• Photo: Voliris

24.11.2022 By: Andreas Haug

Artikel Nummer: 42962

Rigid, semi-rigid, blimp? Certainly determined!

Airship projects on the go in France. The English enterprise Varialift Airships has had to abandon its project, launched in France five years ago (see also ITJ Daily of 16 September 2022). Flying Whales and Voliris seem to be making progress, however. A look at two similar and yet different approaches.

Anyone seeking to revive airships and their commercial deployment needs a lot of know-how – helium or hydrogen? – staying power and money. A lack of funding and of skilled personnel recently forced the English company Varialift Airships to close its base in Châteaudun, 120 km southwest of Paris (France).

The company selected the former air force base under favourable conditions five years ago, but it was unable to prove to the local authorities that significant progress had been made before the concession expired. It remains to be seen whether the project will actually take off at all at home.

Whales on the Atlantic coast

The region of Nouvelle-Aquitaine, in southwestern France, is home to Flying Whales. The company, founded ten years ago and headquartered in Suresnes, near Paris, is working on a 200 m airship there that will one day carry a cargo payload of approximately 60 t in a 96 x 8 x 7 m hold. Two years ago the region on the Atlantic coast was chosen as the location for the production of its LCA60T.

In mid-October the local authority signed a legal and financial framework agreement with Flying Whales and the municipality of Laruscade, a commune in the département Gironde, near Bordeaux. The factory will come up on a 50 ha site in Laruscade, and cost EUR 80 million. 200 – 300 skilled workers will work on manufacturing the airships there.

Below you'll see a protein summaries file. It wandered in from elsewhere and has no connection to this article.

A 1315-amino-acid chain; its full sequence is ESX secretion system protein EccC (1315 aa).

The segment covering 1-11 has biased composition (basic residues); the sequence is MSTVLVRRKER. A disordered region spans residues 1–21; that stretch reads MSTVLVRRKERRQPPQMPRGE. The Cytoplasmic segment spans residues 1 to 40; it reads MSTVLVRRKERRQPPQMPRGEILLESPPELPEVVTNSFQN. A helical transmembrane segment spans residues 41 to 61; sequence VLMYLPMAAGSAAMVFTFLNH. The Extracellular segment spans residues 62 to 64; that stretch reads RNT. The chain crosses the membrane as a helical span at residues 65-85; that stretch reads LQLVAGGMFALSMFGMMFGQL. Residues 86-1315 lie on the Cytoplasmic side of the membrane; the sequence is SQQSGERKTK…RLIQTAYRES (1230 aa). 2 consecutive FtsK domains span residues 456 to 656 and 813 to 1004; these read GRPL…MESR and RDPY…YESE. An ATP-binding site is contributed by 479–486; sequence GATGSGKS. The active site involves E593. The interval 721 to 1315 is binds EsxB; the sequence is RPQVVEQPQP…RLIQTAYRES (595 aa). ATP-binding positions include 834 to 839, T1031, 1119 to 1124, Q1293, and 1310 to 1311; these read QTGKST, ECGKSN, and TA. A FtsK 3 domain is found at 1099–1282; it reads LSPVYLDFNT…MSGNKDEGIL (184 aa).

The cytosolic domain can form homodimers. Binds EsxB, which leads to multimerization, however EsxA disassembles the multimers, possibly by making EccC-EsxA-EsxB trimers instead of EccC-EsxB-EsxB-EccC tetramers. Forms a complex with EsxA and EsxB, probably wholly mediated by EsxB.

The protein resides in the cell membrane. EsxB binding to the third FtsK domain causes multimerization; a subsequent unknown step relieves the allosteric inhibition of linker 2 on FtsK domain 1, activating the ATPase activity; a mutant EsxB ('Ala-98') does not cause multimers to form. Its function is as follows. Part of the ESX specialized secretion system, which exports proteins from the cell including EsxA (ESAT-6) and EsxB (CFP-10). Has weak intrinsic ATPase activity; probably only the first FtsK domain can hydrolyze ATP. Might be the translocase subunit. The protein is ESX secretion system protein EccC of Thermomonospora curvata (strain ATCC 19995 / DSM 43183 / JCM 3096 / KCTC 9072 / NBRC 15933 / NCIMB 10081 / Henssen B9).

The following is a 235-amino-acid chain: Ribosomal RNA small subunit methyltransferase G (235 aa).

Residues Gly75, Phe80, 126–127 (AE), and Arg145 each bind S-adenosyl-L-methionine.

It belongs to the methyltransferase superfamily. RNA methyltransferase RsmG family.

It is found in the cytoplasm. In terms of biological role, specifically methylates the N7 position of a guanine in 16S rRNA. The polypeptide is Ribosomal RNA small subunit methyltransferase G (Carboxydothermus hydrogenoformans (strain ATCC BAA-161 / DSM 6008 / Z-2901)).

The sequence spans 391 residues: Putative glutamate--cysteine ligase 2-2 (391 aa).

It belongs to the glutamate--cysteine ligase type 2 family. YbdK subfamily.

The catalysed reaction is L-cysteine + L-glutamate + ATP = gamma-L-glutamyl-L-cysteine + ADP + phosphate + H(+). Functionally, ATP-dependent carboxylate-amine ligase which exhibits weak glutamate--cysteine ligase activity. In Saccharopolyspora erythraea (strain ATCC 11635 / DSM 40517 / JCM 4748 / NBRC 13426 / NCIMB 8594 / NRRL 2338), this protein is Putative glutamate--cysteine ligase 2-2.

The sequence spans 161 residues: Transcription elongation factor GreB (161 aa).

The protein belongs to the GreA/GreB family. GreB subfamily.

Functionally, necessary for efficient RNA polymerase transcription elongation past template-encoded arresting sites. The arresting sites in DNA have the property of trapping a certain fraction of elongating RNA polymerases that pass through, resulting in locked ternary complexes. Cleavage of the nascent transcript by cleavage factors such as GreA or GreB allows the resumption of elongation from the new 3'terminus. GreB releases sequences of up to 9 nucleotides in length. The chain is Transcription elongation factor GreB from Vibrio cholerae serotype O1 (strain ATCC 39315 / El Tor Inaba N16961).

Ground and flight tests are to be carried out from 2024 onwards, with certification and the start of operations planned for around 2027.

To the desert and the jungle

The units are already hotly anticipated by two space industry players. France’s Centre national d’études spatiales (CNES), the national space agency, has confirmed its interest in using LCA60Ts to transport materials to French Guyana in future.

Latitude, a new firm from Reims, in northeastern France, has also signed an mou with Flying Whales, to fly the former’s Zéphyr unit, designed to launch small satellites, to the planned SaxaVord spaceport on the Shetland Islands, north of Scotland in the Atlantic Ocean.

Flying Whales is set to pursue its rigid airship concept. Voliris, in turn, banks on blimps. The company, which was founded in 1999 and has a hangar in Moulins, central France, has been a bit quiet of late.

In March it re-emerged to present its ‘Natac’ shuttle project to the public at the first Timimoun Oasis Summit, held 1,200 km south of Algiers. ‘Natac’ will be unmanned and carry standard containers weighing 30 t each on autopilot in a reserved aerial corridor.


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